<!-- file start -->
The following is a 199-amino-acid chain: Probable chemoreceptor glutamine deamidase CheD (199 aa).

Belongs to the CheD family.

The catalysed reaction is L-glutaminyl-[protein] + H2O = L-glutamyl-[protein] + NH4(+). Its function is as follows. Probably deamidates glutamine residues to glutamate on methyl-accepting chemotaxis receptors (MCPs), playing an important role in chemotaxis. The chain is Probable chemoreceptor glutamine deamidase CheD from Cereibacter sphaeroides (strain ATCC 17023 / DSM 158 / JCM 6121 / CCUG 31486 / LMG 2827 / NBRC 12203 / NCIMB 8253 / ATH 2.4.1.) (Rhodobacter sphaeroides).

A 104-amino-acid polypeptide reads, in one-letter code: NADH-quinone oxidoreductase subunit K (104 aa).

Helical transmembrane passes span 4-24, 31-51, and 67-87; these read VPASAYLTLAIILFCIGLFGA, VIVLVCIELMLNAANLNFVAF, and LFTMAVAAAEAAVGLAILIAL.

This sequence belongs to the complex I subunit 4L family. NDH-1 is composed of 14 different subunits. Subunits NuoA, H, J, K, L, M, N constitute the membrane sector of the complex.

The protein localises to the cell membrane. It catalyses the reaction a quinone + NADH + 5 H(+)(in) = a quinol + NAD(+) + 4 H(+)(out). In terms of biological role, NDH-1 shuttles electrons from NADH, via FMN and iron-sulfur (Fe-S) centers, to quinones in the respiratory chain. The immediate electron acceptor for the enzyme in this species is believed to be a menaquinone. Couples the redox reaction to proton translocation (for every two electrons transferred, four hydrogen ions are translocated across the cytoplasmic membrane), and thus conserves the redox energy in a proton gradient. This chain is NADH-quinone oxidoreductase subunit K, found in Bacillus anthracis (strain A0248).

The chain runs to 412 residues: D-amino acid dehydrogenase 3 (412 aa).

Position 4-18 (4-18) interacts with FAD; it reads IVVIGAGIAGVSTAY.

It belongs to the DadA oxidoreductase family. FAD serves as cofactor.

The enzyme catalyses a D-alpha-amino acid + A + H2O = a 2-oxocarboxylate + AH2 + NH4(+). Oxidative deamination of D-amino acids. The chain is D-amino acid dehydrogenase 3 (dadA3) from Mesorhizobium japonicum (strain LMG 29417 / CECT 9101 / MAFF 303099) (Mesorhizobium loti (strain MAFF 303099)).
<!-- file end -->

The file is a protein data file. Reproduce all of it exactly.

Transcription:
The following is a 199-amino-acid chain: Probable chemoreceptor glutamine deamidase CheD (199 aa).

Belongs to the CheD family.

The catalysed reaction is L-glutaminyl-[protein] + H2O = L-glutamyl-[protein] + NH4(+). Its function is as follows. Probably deamidates glutamine residues to glutamate on methyl-accepting chemotaxis receptors (MCPs), playing an important role in chemotaxis. The chain is Probable chemoreceptor glutamine deamidase CheD from Cereibacter sphaeroides (strain ATCC 17023 / DSM 158 / JCM 6121 / CCUG 31486 / LMG 2827 / NBRC 12203 / NCIMB 8253 / ATH 2.4.1.) (Rhodobacter sphaeroides).

A 104-amino-acid polypeptide reads, in one-letter code: NADH-quinone oxidoreductase subunit K (104 aa).

Helical transmembrane passes span 4-24, 31-51, and 67-87; these read VPASAYLTLAIILFCIGLFGA, VIVLVCIELMLNAANLNFVAF, and LFTMAVAAAEAAVGLAILIAL.

This sequence belongs to the complex I subunit 4L family. NDH-1 is composed of 14 different subunits. Subunits NuoA, H, J, K, L, M, N constitute the membrane sector of the complex.

The protein localises to the cell membrane. It catalyses the reaction a quinone + NADH + 5 H(+)(in) = a quinol + NAD(+) + 4 H(+)(out). In terms of biological role, NDH-1 shuttles electrons from NADH, via FMN and iron-sulfur (Fe-S) centers, to quinones in the respiratory chain. The immediate electron acceptor for the enzyme in this species is believed to be a menaquinone. Couples the redox reaction to proton translocation (for every two electrons transferred, four hydrogen ions are translocated across the cytoplasmic membrane), and thus conserves the redox energy in a proton gradient. This chain is NADH-quinone oxidoreductase subunit K, found in Bacillus anthracis (strain A0248).

The chain runs to 412 residues: D-amino acid dehydrogenase 3 (412 aa).

Position 4-18 (4-18) interacts with FAD; it reads IVVIGAGIAGVSTAY.

It belongs to the DadA oxidoreductase family. FAD serves as cofactor.

The enzyme catalyses a D-alpha-amino acid + A + H2O = a 2-oxocarboxylate + AH2 + NH4(+). Oxidative deamination of D-amino acids. The chain is D-amino acid dehydrogenase 3 (dadA3) from Mesorhizobium japonicum (strain LMG 29417 / CECT 9101 / MAFF 303099) (Mesorhizobium loti (strain MAFF 303099)).